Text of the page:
Parkersburg, WV
    Thanks Chris and Flatback!

    FB, very good point that, as the bass instrument, it's hard to sound like you're voicing upper structure and not a new key. I agree it all needs to be used judiciously.

    I've heard so much about the Levin theory book, I'll probably get that next. I've got to dig up my copy of Marc Johnson's book which I think has some exercises too.

  10. Marc Piane

    Marc Piane

    Jun 14, 2004
    1 in a V chord, as long as the tritone remains in tact it will still function and resolve.

    2 as a bassist, you have the power to define a chord to the listener.
  11. Hows the spiritual journey coming.?

    I just got into mine, and have been doing a lot of research and listening and what not. Playing with conviction seems to be a very dominant theme so far.
  12. Wilbyman


    Sep 10, 2003
    Parkersburg, WV

    After the gig tonight I sat down with the piano player and talked about partials and voicings. It was interesting. He hipped me to some things about changing chord qualities via the bass note (In line with your #2, Fingers). I feel somewhat pea-brained when I think of all that a pianist has to deal with harmonically within the course of a night.

    Rimas...re: playing with intent, one thing I've been doing is writing single-chorus solos for tunes. Really makes you quit playing licks and get deeper into the changes.

  13. Libersolis


    Sep 9, 2004
    Austin, TX
    There are many options you have when playing over ii V I's.... it really depends on how inside out outside you want your sound to be....

    You may want to try something like this.. it has helped me create some interesting ideas that I nornally wouldnt have come up with...
    Take your ii V I and line up all the scales you can/do use with each chord into columns and pick a different scale for each chord.. for instance if you wanted to play very inside you could just do something like this

    ii-Dorian V Mixolydian i Ionian which are all of course just modes of the major scale...

    Getting into more complex sounds you may want to try
    ii Melodic Minor V Whole Tone I Lydian Augmented

    You will definantely get some interesting sounds out of this, just becareful to resolve the tension of the raised 7 in the melodic minor over the ii chord and the # of the lydian augmented over the I chord..

    You can also use whole tone over the ii chord starting from the b9, though again you will have to be careful of how you resolve the tension. Also keep in mind that you might not want to stray to far from the harmonic concept of the ii V I without reintroducing it again at some point..

    Really its up to you and what you can do to make it sound good. Some of the best ideas in music werent created intentionally :hyper:
  14. Bill Dobins has written an excellent book called I think Exploring Jazz Harmony or some such (should be easy eonough to track down) - anyway - it's a method of pianist to get them to explore the sounds - not a "you do this then" method: he has you first getting the basic chords in your head - a process he says could take six months (ouch) - and leads to playing a triad and other structures over different roots. The same triad then becomes a different chord, tonality and sound quality. Dobbins whole approach is to get you to explore them, hear them and know them. His purpose is to get hearing, understanding and adventure into jazz harmony. IMHO this is easier and better done on a piano. If your foucus is just bass then don't do the exercises in all keys perhaps? Chris being a piano player may have seen this tome and may have a view?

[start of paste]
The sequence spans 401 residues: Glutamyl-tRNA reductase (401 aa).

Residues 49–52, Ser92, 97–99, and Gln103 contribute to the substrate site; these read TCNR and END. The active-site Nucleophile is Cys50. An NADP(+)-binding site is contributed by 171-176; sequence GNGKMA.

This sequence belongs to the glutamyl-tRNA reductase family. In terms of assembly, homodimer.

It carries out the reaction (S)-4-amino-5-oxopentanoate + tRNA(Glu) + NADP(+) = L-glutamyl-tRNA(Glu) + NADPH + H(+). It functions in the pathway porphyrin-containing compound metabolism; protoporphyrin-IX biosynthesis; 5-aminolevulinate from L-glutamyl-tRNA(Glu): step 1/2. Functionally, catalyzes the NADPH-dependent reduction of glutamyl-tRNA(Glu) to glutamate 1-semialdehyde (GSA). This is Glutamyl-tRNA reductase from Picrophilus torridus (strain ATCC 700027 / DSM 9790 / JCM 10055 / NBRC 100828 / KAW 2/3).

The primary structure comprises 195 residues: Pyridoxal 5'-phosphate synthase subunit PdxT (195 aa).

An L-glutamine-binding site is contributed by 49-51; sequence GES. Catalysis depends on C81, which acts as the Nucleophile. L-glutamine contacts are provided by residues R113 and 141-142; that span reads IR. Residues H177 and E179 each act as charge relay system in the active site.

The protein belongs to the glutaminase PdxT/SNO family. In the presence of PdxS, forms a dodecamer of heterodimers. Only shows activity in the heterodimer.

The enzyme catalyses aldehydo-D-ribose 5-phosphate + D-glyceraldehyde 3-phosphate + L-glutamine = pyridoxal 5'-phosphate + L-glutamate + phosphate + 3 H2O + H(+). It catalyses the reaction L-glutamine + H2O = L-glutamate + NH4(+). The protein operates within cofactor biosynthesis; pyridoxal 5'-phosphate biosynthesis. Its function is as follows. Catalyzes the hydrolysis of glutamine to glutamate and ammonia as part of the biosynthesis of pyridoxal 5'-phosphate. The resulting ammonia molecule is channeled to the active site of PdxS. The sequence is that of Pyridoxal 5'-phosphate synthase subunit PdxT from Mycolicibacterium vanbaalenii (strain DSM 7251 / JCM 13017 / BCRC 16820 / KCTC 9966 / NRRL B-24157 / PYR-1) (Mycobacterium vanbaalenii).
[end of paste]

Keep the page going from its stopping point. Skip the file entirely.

15. Ed Fuqua

    Ed Fuqua

    Dec 13, 1999
    Chuck Sher publishes my book, WALKING BASSICS:The Fundamentals of Jazz Bass Playing.
    Didn't think I could last this long, didja?

    Bass players who sound good using upper structures often play them very clearly and simply
    I think I would have to add that they are playing them because they hear them as a melodic note choice and not because they decided to play "something hip". Playing polytonally is just like any other kind of playing, you hear it you play it. You hear how chords fit together and imply other chords and you play what you hear. If you're NOT hearing it, all you're doing is picking notes out of a pile and i guarantee, you're NOT going to sound hip, you're going to sound like you're trying **** out.

    WILL BE MEN - I know you disagree with me on this point, which why I kept away for so long. It doesn't matter what you KNOW, it matters what you HEAR. But you keep doing what you do and I'll keep doing what I do.
  16. Chris Fitzgerald

    Chris Fitzgerald Student of Life Staff Member Administrator

    Oct 19, 2000
    Louisville, KY
    Nope. I'm also surprised that GENTLE RANEY hasn't weighed in on this one yet.

    I agree with this, with one small caveat: as a pianist, I was always trying **** out before I heard it. When I did, I sounded exactly like someone who was trying **** out that he didn't hear yet. But somewhere in all of the "trying **** out", it's not uncommon to actually start hearing the ****, at which point you begin simply hearing the **** instead of just trying it out. So in my book, "trying **** out" isn't entirely a bad thing as long as you realize that that's what you're doing.
  17. Wilbyman


    Sep 10, 2003
    Parkersburg, WV

    I actually agree. However, I think some people have terrific ears and can hear extended harmony quite easily, and some people need to be shown the way before their ears open up to it. I'm definitely in the latter category. All the work I've been doing hasn't given me a bunch of new hip stuff to play, it has moreover allowed me to identify the sounds I like and hear them in context. This to me is what jazz is about!

    I wish I had the ears to pick the harmony and polytonality I like out of the air and apply it, but I'm not that gifted...if I was I probably wouldn't be writing this from my law office. However, reading about harmony/polytonality first, I've been able to slow it all down and digest the sounds slowly. Trust me, the progress is SLOW.

    Beyond that, I'm going to again concur that the best way to state extended harmony is simply with alot of triads. I'm only now realizing how good Scott LaFaro was at this and over the last few days I've heard his playing in a new light.

    It's taken me a long time to get to this point.

  18. nypiano


    Feb 10, 2003